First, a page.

Section 10: A13 Commercial Road Junction

This enormous road junction is about to get The Treatment. The Cycleway will cross to one side of the yellow box, controlled by separate traffic lights, making the junction far less hairy to negotiate. Street furniture and traffic islands will also have to be shifted around, which means several months of roadworks while contractors try to match the lines and shapes that planners have drawn on their maps. And another right turn is being banned to make the junction layout more efficient. "Do any buses go that way?" "No." "Great, let's ban it."

Section 11: West India Dock Road

Finally, for now, the new Cycleway will extend down one side of West India Dock Road until it meets up with Cycle Superhighway 3. Another bus stop is shifting by 60m because it has to. Limehouse Police Station is losing some parking spaces out front after being hemmed in behind a segregated lane. Near Westferry station the flow of eastbound traffic is being reduced from two lanes to one. The whole thing is a series of compromises to squeeze in as safe a Cycleway as possible, with repercussions for all other road users. What we don't yet know is how the remainder of the route down the Isle of Dogs will pan out, although intriguingly it looks like northbound cyclists will follow completely different roads to those heading south.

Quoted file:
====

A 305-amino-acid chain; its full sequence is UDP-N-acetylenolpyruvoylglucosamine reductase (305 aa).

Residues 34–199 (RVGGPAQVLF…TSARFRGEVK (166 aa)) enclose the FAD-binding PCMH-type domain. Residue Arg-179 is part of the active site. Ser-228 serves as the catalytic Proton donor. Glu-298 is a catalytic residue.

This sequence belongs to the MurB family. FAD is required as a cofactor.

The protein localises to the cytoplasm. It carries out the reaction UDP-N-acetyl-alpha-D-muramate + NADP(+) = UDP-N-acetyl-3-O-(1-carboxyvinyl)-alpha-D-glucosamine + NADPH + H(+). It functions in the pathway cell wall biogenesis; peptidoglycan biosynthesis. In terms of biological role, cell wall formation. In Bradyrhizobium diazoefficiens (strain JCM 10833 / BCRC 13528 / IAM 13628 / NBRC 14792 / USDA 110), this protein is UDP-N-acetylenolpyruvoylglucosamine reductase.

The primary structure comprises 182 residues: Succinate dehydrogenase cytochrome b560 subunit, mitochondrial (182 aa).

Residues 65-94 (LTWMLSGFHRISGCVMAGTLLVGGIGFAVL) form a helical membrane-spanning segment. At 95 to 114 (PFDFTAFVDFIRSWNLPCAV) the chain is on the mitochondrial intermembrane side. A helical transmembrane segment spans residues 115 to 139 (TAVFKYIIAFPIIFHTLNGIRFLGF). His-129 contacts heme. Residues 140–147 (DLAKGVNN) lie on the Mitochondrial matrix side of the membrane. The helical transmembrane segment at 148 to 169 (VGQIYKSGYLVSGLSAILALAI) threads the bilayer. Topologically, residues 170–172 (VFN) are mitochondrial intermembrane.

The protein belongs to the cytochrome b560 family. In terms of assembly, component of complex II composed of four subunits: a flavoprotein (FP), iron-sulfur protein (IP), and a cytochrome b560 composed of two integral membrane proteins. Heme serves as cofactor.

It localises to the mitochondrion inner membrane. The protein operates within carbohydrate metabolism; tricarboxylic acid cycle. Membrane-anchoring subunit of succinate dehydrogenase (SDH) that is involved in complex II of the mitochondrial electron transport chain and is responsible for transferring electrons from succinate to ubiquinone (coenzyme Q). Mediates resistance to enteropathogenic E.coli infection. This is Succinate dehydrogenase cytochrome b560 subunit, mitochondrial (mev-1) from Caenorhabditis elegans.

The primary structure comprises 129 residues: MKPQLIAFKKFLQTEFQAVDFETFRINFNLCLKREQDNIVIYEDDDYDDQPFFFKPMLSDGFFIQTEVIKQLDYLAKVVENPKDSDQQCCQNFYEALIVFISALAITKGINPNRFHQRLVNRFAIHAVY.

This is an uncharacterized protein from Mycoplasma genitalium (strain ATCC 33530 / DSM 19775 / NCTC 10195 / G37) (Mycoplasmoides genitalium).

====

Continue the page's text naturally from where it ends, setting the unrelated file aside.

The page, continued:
The Cycleway consultation is underway until June 21st. Four drop-in events are planned. Online responses are encouraged. And this is my usual exhortation to get involved and have your say to try to make sure things you like happen and things you don't like don't. I still shake my head at certain compromises along CS2, some outside my front door, and wish I'd shouted louder. But then I'm not a cyclist.